|Mani Rathnam and his buddy, Goatie.|
Tamil film industry is known for glorifying the mediocre, simply because there are very few greats. This holds true for directors especially after K. Balachander decided to stop being awesome and make a couple of films with Suhasini.
I mentioned Suhasini to do a “speaking of Suhasini” schtick simply because I wanted to talk about Mani Rathnam this time.
Why? Well, simply because he is touted as India’s greatest director by many and I wanted to convince myself, knowing well that nobody’s gonna agree, that he is not. Truth is, he had a shot to greatness but somewhere he fizzled. More importantly the future might actually remember him as sexist director with slight fascination with homoeroticms at the time when women broke the goddam glass ceiling, climbed up the iron ladder and knocked the male CEOs off their chair with wooden ladle.
Blatant accusation, you say? Hallo, this is a blog and usually that’s what it’s for. Plus no one would read this considering he has no release or health issue currently.
Let’s look at the women in his films. More often they are pushed back even though some stories are supposed to be around them. Let’s look at his first hit, Mouna Ragam. The story surrounds Revathi, but the point Mani is making was, “stop sulking you dumb bitch, and take what’s been given to you and suck it up”. She had to put up with this sad looking man when she’d rather hang around with an old Sardarji yearning to learn Telugu.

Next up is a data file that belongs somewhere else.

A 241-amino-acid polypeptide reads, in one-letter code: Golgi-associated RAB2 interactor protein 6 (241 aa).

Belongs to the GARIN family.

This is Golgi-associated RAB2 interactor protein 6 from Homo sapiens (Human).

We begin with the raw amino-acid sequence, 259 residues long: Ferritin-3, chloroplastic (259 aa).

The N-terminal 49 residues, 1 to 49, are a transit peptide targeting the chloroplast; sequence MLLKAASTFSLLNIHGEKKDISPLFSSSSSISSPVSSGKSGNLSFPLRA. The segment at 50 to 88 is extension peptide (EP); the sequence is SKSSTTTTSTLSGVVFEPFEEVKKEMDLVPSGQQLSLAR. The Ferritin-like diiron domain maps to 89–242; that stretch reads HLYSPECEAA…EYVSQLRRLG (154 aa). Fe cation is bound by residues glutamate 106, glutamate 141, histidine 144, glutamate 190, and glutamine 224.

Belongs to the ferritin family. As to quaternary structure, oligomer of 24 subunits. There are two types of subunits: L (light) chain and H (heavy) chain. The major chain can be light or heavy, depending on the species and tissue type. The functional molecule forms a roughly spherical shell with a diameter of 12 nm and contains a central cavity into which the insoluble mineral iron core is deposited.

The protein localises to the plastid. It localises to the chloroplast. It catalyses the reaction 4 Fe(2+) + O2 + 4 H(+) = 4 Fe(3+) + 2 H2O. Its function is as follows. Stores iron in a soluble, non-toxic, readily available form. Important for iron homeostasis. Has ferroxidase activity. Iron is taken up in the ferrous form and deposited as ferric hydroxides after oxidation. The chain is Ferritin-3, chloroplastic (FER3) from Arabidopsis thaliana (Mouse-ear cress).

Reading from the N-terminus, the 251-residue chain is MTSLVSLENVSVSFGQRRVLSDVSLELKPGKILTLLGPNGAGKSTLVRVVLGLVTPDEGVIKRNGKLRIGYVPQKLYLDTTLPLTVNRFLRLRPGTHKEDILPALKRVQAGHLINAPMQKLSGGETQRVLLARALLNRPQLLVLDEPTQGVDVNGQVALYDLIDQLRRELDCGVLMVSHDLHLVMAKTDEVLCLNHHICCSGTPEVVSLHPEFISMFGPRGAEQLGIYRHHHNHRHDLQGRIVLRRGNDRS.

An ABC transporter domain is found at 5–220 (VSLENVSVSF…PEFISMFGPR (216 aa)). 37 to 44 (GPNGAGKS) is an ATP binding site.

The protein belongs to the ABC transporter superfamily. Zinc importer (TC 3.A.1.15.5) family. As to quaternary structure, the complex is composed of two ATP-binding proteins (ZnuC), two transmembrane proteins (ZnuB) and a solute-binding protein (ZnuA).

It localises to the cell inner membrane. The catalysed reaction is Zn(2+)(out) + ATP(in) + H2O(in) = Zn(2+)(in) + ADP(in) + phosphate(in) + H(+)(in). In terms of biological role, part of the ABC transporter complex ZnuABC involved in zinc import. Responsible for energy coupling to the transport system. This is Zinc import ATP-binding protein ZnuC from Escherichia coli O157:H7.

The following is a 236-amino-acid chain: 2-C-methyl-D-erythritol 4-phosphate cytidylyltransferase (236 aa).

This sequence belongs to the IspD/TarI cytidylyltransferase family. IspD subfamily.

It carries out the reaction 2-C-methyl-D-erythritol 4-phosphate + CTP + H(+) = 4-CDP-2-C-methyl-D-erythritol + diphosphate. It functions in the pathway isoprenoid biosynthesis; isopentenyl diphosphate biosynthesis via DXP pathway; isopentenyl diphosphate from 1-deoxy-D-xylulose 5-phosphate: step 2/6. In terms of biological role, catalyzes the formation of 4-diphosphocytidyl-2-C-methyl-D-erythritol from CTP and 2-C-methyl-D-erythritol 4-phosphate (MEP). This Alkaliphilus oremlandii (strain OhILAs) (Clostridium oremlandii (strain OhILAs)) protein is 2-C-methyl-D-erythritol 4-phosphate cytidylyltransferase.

The followup mega success, Nayagan, is not kind to women either. There are prostitutes and the protagonist falls for one and marries and when you think everything is fine and dandy, Mani has her, not only shot few times, but have her roll off the window with her saree in the heroes hand. The hero’s daughter gets smacked around and runs away.
In Agni Natchathiram, they were either sluts or mothers who married the same man. Amala was too friendly love interest and Nirosha hung about in bikini. Great going there, Mr. Mani Rathnam the director.
What’s next? What was that movie that remade Karnan? Yeah, she loves him, but marries someone else making Rajini fans all around to be Shobanaphobic. Worst, from tough, macho, stylish bloke to a softer than banana cake nerdy government guy.
The leads own pair turns out to be the widow of the man he killed. Jeez he never even got to make out with her, and had to live to take care of the dead guy’s daughter. The second heroes wife is swell actually, until she got swollen and had to abort the baby.